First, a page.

BTW, as far as I can tell, all the lifeguards at the South ST Pete community pool near here are black. All the lifeguards at St Pete Beach pool are white.
04-08-2013, 09:45 AM
I started swimming lessons the summer after kindergarten, and had swum plenty at beaches before that, as my grandparents had their home on GT Bay, and we lived 30 minutes from Lake Michigan.
My school required us to take swimming classes once they built the pool-I was in 7th grade at the time. In 7th grade, they would bus us all over to the high school for swim class for a few weeks, instead of gym class. In high school, it was a required gym class for graduation. Around the same time the high school got a pool, my dad had one put in our back yard.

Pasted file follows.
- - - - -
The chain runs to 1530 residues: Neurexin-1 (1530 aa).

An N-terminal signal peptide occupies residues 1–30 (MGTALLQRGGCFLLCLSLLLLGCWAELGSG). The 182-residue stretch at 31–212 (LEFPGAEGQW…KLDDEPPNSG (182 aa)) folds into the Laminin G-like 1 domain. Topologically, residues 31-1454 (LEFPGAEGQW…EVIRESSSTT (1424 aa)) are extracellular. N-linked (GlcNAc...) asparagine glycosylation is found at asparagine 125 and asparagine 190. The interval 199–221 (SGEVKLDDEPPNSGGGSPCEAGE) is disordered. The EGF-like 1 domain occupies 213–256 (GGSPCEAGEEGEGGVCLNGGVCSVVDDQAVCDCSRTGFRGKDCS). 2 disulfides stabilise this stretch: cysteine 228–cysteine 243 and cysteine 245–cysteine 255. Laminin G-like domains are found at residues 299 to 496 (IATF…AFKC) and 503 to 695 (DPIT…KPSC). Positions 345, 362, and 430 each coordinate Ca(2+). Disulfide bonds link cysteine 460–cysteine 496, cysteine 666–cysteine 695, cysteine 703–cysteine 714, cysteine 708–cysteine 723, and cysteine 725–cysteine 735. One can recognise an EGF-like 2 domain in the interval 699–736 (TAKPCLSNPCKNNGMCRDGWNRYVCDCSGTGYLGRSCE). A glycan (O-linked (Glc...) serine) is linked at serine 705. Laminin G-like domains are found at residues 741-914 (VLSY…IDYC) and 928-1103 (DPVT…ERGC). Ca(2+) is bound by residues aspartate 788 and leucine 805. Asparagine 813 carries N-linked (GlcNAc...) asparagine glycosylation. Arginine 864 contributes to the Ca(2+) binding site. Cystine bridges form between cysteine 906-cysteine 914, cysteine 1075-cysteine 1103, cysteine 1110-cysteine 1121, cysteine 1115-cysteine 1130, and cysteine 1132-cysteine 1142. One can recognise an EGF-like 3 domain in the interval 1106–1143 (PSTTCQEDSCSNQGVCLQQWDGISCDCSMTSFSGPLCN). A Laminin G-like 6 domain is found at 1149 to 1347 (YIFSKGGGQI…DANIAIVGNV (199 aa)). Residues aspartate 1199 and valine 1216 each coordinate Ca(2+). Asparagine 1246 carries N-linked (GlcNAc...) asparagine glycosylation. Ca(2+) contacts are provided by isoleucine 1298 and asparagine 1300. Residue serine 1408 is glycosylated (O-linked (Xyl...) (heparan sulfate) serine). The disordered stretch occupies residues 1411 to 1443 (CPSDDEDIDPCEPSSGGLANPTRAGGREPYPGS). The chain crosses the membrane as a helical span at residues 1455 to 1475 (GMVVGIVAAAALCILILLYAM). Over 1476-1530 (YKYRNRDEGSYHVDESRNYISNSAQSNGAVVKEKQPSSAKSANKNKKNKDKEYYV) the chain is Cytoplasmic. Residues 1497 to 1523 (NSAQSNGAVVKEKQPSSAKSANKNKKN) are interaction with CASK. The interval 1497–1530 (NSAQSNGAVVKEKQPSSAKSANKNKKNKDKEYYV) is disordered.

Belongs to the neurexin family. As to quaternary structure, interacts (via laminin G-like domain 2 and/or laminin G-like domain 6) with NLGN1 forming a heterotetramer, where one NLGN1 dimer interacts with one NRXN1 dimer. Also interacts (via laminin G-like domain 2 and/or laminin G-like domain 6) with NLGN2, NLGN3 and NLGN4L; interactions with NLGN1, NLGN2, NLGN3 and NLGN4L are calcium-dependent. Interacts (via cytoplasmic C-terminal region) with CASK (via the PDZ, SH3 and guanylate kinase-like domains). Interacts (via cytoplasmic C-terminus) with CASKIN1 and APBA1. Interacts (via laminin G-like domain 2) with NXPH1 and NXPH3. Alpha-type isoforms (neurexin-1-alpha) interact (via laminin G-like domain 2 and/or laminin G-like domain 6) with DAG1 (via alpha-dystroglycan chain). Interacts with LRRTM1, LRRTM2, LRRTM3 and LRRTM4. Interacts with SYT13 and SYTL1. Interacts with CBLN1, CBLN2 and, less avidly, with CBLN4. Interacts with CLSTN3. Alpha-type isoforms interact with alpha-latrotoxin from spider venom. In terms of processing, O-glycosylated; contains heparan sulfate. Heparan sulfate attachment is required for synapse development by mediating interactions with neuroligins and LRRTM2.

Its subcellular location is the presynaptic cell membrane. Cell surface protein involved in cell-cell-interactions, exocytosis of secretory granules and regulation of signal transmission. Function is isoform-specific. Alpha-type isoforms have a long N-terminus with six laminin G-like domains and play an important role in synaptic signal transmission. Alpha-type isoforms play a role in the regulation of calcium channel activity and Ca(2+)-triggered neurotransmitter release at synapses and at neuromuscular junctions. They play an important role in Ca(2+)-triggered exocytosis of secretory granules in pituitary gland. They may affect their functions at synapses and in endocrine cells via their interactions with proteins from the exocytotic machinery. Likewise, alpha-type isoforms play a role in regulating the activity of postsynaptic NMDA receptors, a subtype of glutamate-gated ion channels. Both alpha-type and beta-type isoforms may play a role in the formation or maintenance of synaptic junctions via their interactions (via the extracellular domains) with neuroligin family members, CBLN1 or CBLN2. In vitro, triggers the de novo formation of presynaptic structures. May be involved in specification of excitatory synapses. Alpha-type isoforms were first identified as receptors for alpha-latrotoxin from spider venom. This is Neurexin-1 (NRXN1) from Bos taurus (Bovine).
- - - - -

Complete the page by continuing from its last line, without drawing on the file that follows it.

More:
None of my black friends every came over to swim, although they were invited. My best friend in college grew up in suburban Detroit and did not know how to swim, and was afraid of water. One of my sister's black friends would come over and sit by the side of the pool because he was afraid of water. A lot of my black coworkers over the age of 50 or so are afraid to swim. There is something to that, and it's beyond social status and income levels.
04-08-2013, 11:01 AM
Well, playing basketball, selling drugs, and listening to hip hop music is far more important than swimming anyway.The Obama Administration: Deny. Deflect. Blame.